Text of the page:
Whistleblower Edward Snowden, a former CIA analyst and now contractor with Booz Allen Hamilton for the U.S. National Security Agency, may be facing prison time in the U.S. for his disclosure of top-secret documents to The Guardian and the Washington Post last week, exposing a nationwide government surveillance program run by the National Safety Agency (NSA).
The NSA surveillance program has been reviewing the metadata – location, length of phone call, and the caller’s identity – of phone records collected under a top-secret court order to wireless provider Verizon Wireless. The exposing of the NSA’s secret surveillance program is being touted as one of the biggest leaks of U.S. history and raises questions of how much the government is invading citizens’ privacy.
As a contractor for Booz Allen Hamilton, Snowden was a systems administrator contracted by the NSA. In a recorded interview with Guardian reporters Glenn Greenwald and Ewen MacAskill late last week, Snowden described his job with NSA as “being able to see everything.”
Snowden was asked during the interview why he made the disclosure and his response was a chilling reminder of the U.S. government’s ever-growing ability to monitor communications.
“The NSA has built an infrastructure that allows it to intercept almost everything. With this capability, the vast majority of human communications are automatically ingested without targeting. If I wanted to see your emails or your wife’s phone, all I have to do is use intercepts. I can get your emails, passwords, phone records, credit cards,” he responded. “I don’t want to live in a society that does these sort of things … I do not want to live in a world where everything I do and say is recorded. That is not something I am willing to support or live under.”
In response to the NSA leaks, the government claims that the NSA surveillance program is to protect citizens from possible terror threats. However, Snowden warned in his interview with Greenwald that although data is collected without targeting most of the time, the government has the power to single out a target under mere suspicion alone. The government would then be able to go back in time and use past data collected against the targeted person. And if the wrong person was targeted, innocent lives could be ruined.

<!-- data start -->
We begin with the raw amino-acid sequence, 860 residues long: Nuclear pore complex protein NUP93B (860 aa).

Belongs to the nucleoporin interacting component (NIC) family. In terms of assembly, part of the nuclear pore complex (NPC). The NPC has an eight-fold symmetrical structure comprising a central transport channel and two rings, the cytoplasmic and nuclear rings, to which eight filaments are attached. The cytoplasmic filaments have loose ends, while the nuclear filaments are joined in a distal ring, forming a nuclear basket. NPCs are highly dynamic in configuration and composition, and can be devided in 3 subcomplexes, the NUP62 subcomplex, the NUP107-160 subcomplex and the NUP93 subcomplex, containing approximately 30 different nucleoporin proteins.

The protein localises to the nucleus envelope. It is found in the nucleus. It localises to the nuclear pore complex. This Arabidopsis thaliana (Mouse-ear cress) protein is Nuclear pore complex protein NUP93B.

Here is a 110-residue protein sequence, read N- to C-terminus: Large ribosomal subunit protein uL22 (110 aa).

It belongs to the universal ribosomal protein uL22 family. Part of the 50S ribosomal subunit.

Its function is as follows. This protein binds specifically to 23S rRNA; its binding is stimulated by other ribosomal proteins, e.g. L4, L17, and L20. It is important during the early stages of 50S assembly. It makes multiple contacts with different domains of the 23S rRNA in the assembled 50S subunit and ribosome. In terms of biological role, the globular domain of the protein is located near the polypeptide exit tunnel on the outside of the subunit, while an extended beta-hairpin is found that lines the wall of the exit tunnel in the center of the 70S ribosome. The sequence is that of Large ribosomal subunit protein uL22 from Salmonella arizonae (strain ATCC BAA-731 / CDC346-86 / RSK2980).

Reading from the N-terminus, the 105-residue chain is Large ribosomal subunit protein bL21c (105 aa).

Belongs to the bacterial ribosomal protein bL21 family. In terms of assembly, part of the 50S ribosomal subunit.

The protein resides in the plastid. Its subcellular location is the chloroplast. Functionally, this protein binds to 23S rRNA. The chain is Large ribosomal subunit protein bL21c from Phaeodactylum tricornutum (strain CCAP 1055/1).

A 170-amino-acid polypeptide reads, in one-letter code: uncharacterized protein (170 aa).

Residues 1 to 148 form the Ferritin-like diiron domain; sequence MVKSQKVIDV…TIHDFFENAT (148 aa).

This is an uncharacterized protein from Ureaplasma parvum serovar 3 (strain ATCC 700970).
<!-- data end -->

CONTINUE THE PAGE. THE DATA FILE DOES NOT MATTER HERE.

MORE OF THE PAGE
“I, sitting at my desk, certainly had the authorities to wiretap anyone, from you or your accountant to a federal judge or even a president,” Snowden said in the interview. “Even if you’re not doing anything wrong, you’re being watched and recorded. You simply have to eventually fall under suspicion from somebody, even by a wrong call, and then they can use the system to go back in time and scrutinize every decision you’ve ever made, every friend you’ve ever discussed something with.”
It was after this revelation that he leaked his PowerPoint slides exposing the NSA surveillance program, PRISM to the public last Thursday, where 4 of the 41 slides of the presentation were leaked by both news sources. Snowden later revealed his identity to the Guardian video interview, which was published Sunday.
Earlier reports said Snowden had been holed up in a hotel in Hong Kong for an undisclosed amount of time since the NSA leaks. It is believed that Snowden took refuge in the city because of it’s lax freedom of speech laws, possibly hoping to seek asylum from the U.S. However, because of a 16-year-old treaty between Hong Kong and the United States that guarantees extradition of wanted persons under rare circumstances, if Snowden remained in Hong Kong, his chances of being extradited would be high.
Krysta is a writer and researcher with Ring of Fire.